- (a) The parties had agreed that the issue in question was to be determined by the expert, not the court, and it was not for the court to interfere in advance of appointment of the expert in relation to matters that were to be determined by the expert.
- (b) There were remedies available if the expert went outside his mandate or otherwise departed from what he was required to do; in general the court would not interfere at a time when the expert had not been appointed.
- (c) However, there would be circumstances where there was a defined dispute as to the mandate of the expert, normally going to the jurisdiction of the expert, which was not hypothetical, where the court might consider that it would assist the parties (and the expert) for that dispute to be resolved at the outset.
Here T had set out what they intended to do, and how they intended to proceed in relation to the appointment of the expert and there was no good reason for the court to intervene unless it considered that T were proposing to procure the required valuation from the expert, appoint, or instruct the expert on a false or incorrect basis . The expert determination provision provided that T would obtain the valuation at the expense of A, subject to payment of A’s costs in the event that the valuation exceeded the price of the sale. That reimbursement provision at the end of the provision was in terms different from the earlier part of the clause and possibly could be construed as indicating that it was A who was to obtain the valuation. However, while the wording at the end of the provision was loose, it could not displace the prior clear words that the valuation was to be obtained by T .
In some circumstances a claim for disclosure gave rise to a substantive cause of action. But in the normal case it was an interlocutory procedure necessary to ensure that there was a fair trial. Here the trial of the Part 8 proceedings had taken place so disclosure could not be required for that purpose. Nor was it necessary to order disclosure or information to determine the issues (principally of construction) which arose. A said the real purpose of the disclosure sought was to enable the expert to have access to documents for the purpose of the determination. But the expert had not been appointed, had not requested documents and it was a matter for him whether or not he required them. Moreover, the disclosure was required by A, not the expert and if ordered would be subject to a collateral undertaking in the usual way so that A would not be able to give disclosure to the expert without court approval in any event. It was also relevant that A had threatened proceedings for breach of trust. There was a not unnatural concern on the part of T and G that the documents and information would be used not for any purpose relevant to these Part 8 proceedings but to assist the making of such a claim. This concern was exacerbated by the lack of justification for this wide ranging disclosure request in the context of the Part 8 claim .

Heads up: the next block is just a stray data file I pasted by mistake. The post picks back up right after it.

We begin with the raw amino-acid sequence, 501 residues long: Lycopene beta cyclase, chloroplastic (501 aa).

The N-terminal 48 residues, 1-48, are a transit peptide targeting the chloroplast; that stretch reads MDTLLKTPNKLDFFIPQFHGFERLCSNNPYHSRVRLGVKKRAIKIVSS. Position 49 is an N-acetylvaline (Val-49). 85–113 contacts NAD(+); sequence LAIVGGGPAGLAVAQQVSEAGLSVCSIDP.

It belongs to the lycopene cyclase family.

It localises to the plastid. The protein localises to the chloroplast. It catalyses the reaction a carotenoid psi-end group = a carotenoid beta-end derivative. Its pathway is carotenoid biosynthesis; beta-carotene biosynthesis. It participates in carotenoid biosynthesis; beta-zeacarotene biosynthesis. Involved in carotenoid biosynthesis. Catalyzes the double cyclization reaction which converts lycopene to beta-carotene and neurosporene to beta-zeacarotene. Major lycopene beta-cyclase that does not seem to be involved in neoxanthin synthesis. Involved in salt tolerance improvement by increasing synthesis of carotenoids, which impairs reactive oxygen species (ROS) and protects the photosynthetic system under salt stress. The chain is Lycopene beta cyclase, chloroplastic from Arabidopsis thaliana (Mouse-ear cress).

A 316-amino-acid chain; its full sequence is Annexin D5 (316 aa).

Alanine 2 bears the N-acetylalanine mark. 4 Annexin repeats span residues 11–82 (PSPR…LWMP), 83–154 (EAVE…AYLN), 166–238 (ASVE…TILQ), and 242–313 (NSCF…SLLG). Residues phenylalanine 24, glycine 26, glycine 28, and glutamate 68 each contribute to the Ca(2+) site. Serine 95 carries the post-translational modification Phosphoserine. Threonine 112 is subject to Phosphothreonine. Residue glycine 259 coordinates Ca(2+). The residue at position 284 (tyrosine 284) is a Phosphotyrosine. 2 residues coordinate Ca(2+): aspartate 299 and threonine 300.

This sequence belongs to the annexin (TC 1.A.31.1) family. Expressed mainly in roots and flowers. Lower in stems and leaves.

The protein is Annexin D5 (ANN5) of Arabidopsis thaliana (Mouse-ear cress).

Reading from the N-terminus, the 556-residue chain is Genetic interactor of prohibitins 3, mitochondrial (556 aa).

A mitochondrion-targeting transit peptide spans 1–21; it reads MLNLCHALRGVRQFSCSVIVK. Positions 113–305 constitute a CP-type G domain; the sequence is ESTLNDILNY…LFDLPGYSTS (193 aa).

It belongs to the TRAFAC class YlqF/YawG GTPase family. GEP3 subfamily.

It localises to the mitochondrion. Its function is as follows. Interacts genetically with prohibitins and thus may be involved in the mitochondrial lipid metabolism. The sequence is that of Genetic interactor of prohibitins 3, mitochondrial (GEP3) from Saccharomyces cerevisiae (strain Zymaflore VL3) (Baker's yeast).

Although the various questions asked were considered, (paras 40-56 in the judgment below) no error had been shown in the approach of T, and, given the authorities it was not appropriate to grant declarations .JUDGMENT MR CHARLES HOLLANDER QC:  The first and second defendants (the trustees) are the present trustees of the MBV Trust. The current discretionary beneficiaries of the MBV Trust include Gianbenso Vimercati (Gianbenso, the third defendant), his wife Rosalinde (the fourth defendant) and his son Leonardo (the fifth defendant).  Until 15 April 2011 the …